It must have taken some courage to challenge the teachers’ union and the Hindi establishment. So, why do I offer only a single cheer to Mayawati? I would give her three cheers had she attacked the basic disease of teacher absenteeism. The famous Kremer-Murlidharan report shows that one in four teachers is not present in school, and one in four present is not teaching. As a result, 53.1 % of UP’s children in Class 5 cannot read a Class 2 text, according to ASER surveys. 67.2 % of children in urban UP and 29.1 % in rural UP are now in private schools.

What is the answer? Quite simply, the government should fund students and not schools. When a child reaches age 5, the government should give parents a voucher (like a scholarship), which can only be exchanged for education at a school of the parent’s choice. Since all parents want a good school for their kids, vouchers will create competition among schools. As vouchers will be the only source of a school’s income, and as teachers will be paid salaries only from vouchers, teachers will show up and even teach with inspiration. Teachers will have an incentive to perform. Good teachers will be able to earn more thanks to higher voucher income earned by their school. Teacher morale will thus rise. They will be accountable to parents rather than remote officials in the state capital.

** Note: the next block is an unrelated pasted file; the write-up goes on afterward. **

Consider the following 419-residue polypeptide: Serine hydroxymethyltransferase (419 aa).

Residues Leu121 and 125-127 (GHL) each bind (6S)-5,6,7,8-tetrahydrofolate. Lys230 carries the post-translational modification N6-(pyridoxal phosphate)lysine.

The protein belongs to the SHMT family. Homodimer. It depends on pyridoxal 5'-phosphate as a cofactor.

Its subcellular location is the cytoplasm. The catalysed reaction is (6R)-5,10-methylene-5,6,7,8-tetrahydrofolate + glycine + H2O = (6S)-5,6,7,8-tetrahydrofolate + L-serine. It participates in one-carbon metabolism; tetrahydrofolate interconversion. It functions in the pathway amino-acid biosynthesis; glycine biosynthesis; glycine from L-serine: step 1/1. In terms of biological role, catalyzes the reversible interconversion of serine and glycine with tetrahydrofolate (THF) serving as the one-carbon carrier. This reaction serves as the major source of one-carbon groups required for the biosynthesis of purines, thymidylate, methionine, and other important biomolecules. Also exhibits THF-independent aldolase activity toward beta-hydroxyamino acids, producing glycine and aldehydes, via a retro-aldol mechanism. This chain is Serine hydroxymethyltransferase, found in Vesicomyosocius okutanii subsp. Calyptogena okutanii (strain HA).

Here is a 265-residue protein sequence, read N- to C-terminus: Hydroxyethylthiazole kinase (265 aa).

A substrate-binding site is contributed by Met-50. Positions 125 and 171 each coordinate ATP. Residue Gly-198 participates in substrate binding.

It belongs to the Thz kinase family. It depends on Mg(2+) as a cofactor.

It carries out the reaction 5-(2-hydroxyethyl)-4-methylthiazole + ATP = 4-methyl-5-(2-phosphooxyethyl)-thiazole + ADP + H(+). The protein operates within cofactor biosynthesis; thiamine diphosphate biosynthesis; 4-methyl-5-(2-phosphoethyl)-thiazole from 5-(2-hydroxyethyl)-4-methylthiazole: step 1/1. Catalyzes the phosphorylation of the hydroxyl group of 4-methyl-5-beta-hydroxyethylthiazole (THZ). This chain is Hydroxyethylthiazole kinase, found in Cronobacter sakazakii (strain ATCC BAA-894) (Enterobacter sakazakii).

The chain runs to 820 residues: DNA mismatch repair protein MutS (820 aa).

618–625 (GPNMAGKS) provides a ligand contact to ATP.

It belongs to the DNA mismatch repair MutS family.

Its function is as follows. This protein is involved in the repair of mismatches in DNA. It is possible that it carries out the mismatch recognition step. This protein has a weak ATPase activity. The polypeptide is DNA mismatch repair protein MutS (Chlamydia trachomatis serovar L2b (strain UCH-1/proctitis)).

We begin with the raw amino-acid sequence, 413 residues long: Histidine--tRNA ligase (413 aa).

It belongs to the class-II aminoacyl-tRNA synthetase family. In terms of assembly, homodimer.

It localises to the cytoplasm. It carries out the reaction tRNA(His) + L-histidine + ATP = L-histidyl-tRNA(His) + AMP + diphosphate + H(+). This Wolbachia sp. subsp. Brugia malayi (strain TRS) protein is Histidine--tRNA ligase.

Competition for vouchers will improve both government and private schools. Bad schools will close down, good ones will flourish. The poorest parents will be able to send their child to a quality school. The ability to exit their children from a bad school is hugely empowering—it is like having “voice” in a democracy. The rich have it because of their money power. Vouchers will give them purchasing power and “voice”. A poor child will get the same opportunity as a rich one to rise in the world, and we will progress to our dream of equality of opportunity.

Mayawati used to be a teacher. So, she will appreciate this public-private partnership. Teachers unions will oppose her, of course. She will be scared of losing lakhs of teachers’ votes, but she must remember that she will gain crores of votes of grateful parents. I’m convinced that more and more sensible policies will come from Dalit/OBC leaders who have fewer vested interests to protect (like teachers’ unions).